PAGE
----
Engaging Ways to Explore Science in Early Childhood

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Science is always fun to explore and learn with children in early childhood education settings. And with National Science Week upon us from 13 to 21 August this year, what better time to get stuck into some science experiments with children?!

Take advantage of children’s natural curiosity and desire to learn with these simple but super fun science activities!

Science Activities for Early Childhood Education

Solid to liquid

What you need:

  • A bowl of ice
  • Food colouring or glitter (optional)
  • Ice tray (optional)

What to do:

This one is super easy! Put some ice in a bowl and keep track as the ice melts, changing its form from a solid to a liquid. Add food colouring or glitter to make it decorative if you like. Children may also be fascinated to pour the liquid back into an ice tray, popping it in the freezer and finding out that it can return to its solid state once again!

Get cooking

What you need:

  • Any recipe of your choice!

What to do:

Cooking is full of incredible science-related learning. Let children be a part of the cooking action as things dissolve down to liquids and seemingly disappear! Watch as gooey batter is heated in the oven to become a puffy pastry, muffin or cake! Melt yummy cheese under the grill and see it change states. Cooking is a limitless science experiment and it’s yummy too!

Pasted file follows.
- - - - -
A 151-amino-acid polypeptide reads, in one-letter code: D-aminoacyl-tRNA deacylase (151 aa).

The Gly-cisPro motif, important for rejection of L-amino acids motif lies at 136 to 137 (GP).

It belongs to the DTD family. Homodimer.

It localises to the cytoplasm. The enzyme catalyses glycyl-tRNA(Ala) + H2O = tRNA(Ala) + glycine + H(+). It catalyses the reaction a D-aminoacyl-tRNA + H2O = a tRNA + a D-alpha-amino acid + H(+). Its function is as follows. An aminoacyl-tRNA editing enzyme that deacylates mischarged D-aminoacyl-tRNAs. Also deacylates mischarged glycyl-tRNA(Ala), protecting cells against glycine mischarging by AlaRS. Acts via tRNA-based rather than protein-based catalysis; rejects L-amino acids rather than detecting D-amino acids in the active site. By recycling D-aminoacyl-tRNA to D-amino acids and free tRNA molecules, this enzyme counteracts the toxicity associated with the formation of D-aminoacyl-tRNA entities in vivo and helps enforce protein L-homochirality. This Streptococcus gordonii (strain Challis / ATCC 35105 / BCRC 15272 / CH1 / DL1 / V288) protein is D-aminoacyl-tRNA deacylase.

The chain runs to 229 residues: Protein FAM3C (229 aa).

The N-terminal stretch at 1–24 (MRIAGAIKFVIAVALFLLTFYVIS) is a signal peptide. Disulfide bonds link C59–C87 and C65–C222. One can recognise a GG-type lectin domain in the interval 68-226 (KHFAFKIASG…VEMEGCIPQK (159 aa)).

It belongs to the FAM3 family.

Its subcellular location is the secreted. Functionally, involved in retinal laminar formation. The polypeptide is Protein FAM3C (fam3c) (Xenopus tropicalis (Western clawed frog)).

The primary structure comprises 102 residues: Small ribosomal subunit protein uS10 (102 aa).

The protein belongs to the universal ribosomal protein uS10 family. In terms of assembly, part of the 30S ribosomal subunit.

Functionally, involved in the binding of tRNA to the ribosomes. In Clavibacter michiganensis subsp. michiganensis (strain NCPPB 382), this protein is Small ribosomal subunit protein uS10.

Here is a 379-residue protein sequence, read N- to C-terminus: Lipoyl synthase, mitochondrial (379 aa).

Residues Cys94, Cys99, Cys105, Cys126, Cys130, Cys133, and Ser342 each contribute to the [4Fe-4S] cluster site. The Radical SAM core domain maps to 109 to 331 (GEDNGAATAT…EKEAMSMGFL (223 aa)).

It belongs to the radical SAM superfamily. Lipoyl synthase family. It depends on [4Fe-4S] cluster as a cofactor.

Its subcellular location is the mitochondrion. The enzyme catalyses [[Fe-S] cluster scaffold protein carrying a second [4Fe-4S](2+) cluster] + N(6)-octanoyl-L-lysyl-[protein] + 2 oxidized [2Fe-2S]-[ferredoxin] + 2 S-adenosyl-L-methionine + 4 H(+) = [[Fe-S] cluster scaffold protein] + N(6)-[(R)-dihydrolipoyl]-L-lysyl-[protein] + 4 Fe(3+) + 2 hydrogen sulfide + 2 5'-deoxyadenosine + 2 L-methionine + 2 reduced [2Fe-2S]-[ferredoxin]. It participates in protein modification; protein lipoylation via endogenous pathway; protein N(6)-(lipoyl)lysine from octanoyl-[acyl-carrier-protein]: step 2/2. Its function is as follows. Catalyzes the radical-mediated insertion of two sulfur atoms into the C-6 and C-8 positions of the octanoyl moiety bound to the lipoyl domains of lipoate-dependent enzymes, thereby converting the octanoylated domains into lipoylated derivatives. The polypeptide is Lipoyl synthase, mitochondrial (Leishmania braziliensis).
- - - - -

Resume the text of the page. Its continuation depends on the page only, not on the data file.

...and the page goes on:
Build a bridge

What you need:

  • A variety of items such as blocks, cardboard, icy pole sticks, cups, toys
  • A selection of ‘testing’ items of various weights

What to do:

Using your variety of items encourage children to try to build a bridge structure.
Try a few different ways, perhaps with icy pole sticks, cardboard, cups — whatever you can find. See which bridge is strongest by testing how much weight they can hold with your testing items!

Float or sink

What you need:

  • Bowl or tub filled with water
  • A range of waterproof objects

What to do:

Pick up an item, guess whether it will float or sink then drop it into the water to find out! Encourage children to consider why the object might float or sink. Maybe you could extend this activity by adding sails to an object that floats to make a boat!

The benefits of science for children

There is so much to be learned through science, but on top of that there are many benefits for children’s developing brains. 

Through science children can process cause and effect, and have their curiosity stimulated to promote a desire for learning. Further, science can foster skills for life such as problem-solving skills and creative thinking. 

Get ready for lots of inquisitive questions and enjoy celebrating the joy of science!

Visit the National Science Week website for extra resources and information.

For even more ideas take a look at our blog last year to get tips on exploring science of wellness! Don’t forget to share your experiments with us on our Facebook page, we’d love to see them! Happy Science week!

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